Pope Francis’s global survey of parishes conducted last year revealed sex scandals and negative experiences involving members of the clergy damaged the Catholic Church’s image among its faithful.
“Sex scandals significantly weaken the Church’s moral credibility, above all in North America and northern Europe,” the Vatican said in its Instrumentum Laboris, a text summing up the results of a worldwide survey among Catholic parishes.
Last year the Vatican asked parishioners around the world to give input on issues such as birth control, gay marriage and divorce. The results, which include parishoners’ perceptions of the Church, were made public today in a text that will serve as a starting point for discussions when bishops from around the world meet at the Vatican in October to debate family issues.
The survey confirmed that over a decade of sexual scandals have seriously hurt the Church’s image, affecting its own faithful. In April, Francis asked for forgiveness on behalf of priests who had sexually abused children and said more had to be done to rectify damage done and punish offenders.
The document also said that “some clergy are uncompromising and insensitive in their behavior” in daily interaction with parishoners, contributing to the image of the Church as not being supportive.
Catholics appear to be increasingly at odds with their Church on fundamental issues, according to the survey. While parishioners accept basic doctrine on abortion and marriage between man and woman, the survey found resistance on issues such as birth control, divorce and pre-marital sex. It also found lack of knowledge about church doctrine on more complex issues such as gender theory, which is viewed negatively as a way of undermining sexual identity.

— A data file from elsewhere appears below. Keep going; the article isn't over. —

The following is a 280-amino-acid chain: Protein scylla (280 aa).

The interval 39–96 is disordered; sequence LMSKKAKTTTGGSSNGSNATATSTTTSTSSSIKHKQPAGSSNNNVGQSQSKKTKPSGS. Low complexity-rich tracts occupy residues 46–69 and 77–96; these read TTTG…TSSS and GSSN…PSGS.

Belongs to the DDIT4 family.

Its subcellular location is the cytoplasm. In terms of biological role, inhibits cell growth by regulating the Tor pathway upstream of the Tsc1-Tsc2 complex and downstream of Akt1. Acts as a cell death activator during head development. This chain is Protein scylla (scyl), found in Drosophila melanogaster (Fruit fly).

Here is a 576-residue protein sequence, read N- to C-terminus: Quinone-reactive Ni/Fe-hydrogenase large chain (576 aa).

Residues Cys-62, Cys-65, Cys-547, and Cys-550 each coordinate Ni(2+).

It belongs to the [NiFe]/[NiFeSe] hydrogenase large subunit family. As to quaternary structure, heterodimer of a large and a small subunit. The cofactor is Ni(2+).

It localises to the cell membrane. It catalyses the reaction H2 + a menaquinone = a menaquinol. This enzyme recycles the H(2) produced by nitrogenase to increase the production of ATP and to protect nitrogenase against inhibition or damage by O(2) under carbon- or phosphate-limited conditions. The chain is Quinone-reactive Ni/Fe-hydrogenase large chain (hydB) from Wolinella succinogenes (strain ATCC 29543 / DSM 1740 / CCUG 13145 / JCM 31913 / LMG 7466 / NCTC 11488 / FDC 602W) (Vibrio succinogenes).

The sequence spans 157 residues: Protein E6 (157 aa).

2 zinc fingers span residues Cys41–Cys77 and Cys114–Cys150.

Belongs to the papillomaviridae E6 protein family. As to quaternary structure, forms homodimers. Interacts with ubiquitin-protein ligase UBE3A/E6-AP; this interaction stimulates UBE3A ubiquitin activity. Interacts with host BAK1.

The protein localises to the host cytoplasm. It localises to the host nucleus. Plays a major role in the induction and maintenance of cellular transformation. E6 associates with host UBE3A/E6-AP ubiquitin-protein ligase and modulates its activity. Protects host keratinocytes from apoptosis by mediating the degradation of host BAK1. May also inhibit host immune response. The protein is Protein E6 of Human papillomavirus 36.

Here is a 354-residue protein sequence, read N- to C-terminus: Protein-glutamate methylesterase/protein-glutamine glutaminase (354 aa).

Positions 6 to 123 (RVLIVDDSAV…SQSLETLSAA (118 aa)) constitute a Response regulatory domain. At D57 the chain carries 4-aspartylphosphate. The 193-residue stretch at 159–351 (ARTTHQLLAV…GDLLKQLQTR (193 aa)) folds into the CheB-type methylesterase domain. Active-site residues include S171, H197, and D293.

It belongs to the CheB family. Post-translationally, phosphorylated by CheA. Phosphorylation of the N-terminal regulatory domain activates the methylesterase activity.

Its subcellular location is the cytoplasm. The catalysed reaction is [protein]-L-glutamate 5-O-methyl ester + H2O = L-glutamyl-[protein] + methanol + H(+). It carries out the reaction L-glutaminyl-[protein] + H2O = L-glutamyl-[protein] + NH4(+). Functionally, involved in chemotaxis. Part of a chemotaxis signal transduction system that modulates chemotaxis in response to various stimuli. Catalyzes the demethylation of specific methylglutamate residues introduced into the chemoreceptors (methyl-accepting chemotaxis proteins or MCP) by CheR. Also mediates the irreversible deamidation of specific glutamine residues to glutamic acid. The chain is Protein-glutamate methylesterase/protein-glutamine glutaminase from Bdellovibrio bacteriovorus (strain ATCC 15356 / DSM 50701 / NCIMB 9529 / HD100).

Individualism, long work hours, unemployment, secularism and the negative influence of mass media are identified among reasons for a “growing conflict of values” between Catholics and the society they live in. Possible solutions put forward in the document include better preparation of priests and a more positive and welcoming attitude towards parishioners.
While the Church does not recognize gay unions and is against adoption by gay couples, “a non-judgmental attitude” and pastoral programs directed at them are needed, according to the document, which also recommends welcoming any children of gay, divorced or non-married couples into the Church and into the sacrament of baptism.
In the first year of his pontificate, Francis has defined his expectations for the world’s 1.2 billion Catholics denouncing the treatment of African migrants in Europe, demanding policy makers to address the widening global income gap, and more recently taking a strong stance against drug use. Now he is tackling the family viewed as the core of the Catholic community.
Today’s document will serve as the starting point for discussions at the October bishops’ meeting known as a synod, and at a further gathering planned for October 2015 tasked with developing a plan of action for the future.
The results published today show “honesty and rigor in not shying away from any problems, as disturbing or uncomfortable as they may seem,” Monsignor Bruno Forte, theologian and Special Secretary of the upcoming Synod of Bishops on the family, said in a statement.
To contact the reporter on this story: Alessandra Migliaccio in Rome at firstname.lastname@example.org